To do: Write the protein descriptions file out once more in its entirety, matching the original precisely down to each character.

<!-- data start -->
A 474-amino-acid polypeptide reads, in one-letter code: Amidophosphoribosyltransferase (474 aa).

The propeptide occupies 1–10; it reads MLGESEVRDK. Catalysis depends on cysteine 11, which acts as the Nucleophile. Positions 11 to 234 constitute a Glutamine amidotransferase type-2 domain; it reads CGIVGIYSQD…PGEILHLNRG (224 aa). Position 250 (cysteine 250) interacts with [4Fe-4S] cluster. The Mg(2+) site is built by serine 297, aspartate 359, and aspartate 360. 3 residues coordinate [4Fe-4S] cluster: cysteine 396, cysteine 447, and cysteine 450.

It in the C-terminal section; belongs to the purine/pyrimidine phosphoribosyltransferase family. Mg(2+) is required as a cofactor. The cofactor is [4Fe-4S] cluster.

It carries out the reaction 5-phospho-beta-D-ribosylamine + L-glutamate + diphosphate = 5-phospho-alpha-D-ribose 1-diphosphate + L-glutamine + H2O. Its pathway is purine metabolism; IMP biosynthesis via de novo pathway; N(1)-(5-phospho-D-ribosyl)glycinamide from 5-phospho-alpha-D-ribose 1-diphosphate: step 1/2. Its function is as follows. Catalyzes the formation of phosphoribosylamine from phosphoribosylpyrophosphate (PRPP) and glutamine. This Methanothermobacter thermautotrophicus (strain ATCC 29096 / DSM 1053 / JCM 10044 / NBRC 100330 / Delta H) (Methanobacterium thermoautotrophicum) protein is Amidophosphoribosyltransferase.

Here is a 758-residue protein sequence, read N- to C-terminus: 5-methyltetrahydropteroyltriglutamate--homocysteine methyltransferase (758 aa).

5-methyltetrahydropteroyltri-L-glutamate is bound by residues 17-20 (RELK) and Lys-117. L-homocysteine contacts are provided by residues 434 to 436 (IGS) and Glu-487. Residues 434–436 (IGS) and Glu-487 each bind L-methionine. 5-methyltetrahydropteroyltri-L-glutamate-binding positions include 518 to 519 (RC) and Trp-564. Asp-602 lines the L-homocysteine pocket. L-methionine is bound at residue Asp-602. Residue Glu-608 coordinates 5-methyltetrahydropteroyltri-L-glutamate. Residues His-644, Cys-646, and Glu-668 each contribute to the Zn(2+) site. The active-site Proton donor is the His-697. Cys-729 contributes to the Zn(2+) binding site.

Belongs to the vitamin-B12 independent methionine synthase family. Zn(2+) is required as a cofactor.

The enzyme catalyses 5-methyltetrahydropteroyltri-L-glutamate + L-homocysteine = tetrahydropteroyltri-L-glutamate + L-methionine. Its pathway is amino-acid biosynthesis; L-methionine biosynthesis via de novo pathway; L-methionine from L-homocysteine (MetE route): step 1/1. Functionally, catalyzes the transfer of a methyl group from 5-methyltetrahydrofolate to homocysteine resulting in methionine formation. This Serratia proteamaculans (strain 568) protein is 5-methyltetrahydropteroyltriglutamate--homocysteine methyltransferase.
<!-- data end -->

A 474-amino-acid polypeptide reads, in one-letter code: Amidophosphoribosyltransferase (474 aa).

The propeptide occupies 1–10; it reads MLGESEVRDK. Catalysis depends on cysteine 11, which acts as the Nucleophile. Positions 11 to 234 constitute a Glutamine amidotransferase type-2 domain; it reads CGIVGIYSQD…PGEILHLNRG (224 aa). Position 250 (cysteine 250) interacts with [4Fe-4S] cluster. The Mg(2+) site is built by serine 297, aspartate 359, and aspartate 360. 3 residues coordinate [4Fe-4S] cluster: cysteine 396, cysteine 447, and cysteine 450.

It in the C-terminal section; belongs to the purine/pyrimidine phosphoribosyltransferase family. Mg(2+) is required as a cofactor. The cofactor is [4Fe-4S] cluster.

It carries out the reaction 5-phospho-beta-D-ribosylamine + L-glutamate + diphosphate = 5-phospho-alpha-D-ribose 1-diphosphate + L-glutamine + H2O. Its pathway is purine metabolism; IMP biosynthesis via de novo pathway; N(1)-(5-phospho-D-ribosyl)glycinamide from 5-phospho-alpha-D-ribose 1-diphosphate: step 1/2. Its function is as follows. Catalyzes the formation of phosphoribosylamine from phosphoribosylpyrophosphate (PRPP) and glutamine. This Methanothermobacter thermautotrophicus (strain ATCC 29096 / DSM 1053 / JCM 10044 / NBRC 100330 / Delta H) (Methanobacterium thermoautotrophicum) protein is Amidophosphoribosyltransferase.

Here is a 758-residue protein sequence, read N- to C-terminus: 5-methyltetrahydropteroyltriglutamate--homocysteine methyltransferase (758 aa).

5-methyltetrahydropteroyltri-L-glutamate is bound by residues 17-20 (RELK) and Lys-117. L-homocysteine contacts are provided by residues 434 to 436 (IGS) and Glu-487. Residues 434–436 (IGS) and Glu-487 each bind L-methionine. 5-methyltetrahydropteroyltri-L-glutamate-binding positions include 518 to 519 (RC) and Trp-564. Asp-602 lines the L-homocysteine pocket. L-methionine is bound at residue Asp-602. Residue Glu-608 coordinates 5-methyltetrahydropteroyltri-L-glutamate. Residues His-644, Cys-646, and Glu-668 each contribute to the Zn(2+) site. The active-site Proton donor is the His-697. Cys-729 contributes to the Zn(2+) binding site.

Belongs to the vitamin-B12 independent methionine synthase family. Zn(2+) is required as a cofactor.

The enzyme catalyses 5-methyltetrahydropteroyltri-L-glutamate + L-homocysteine = tetrahydropteroyltri-L-glutamate + L-methionine. Its pathway is amino-acid biosynthesis; L-methionine biosynthesis via de novo pathway; L-methionine from L-homocysteine (MetE route): step 1/1. Functionally, catalyzes the transfer of a methyl group from 5-methyltetrahydrofolate to homocysteine resulting in methionine formation. This Serratia proteamaculans (strain 568) protein is 5-methyltetrahydropteroyltriglutamate--homocysteine methyltransferase.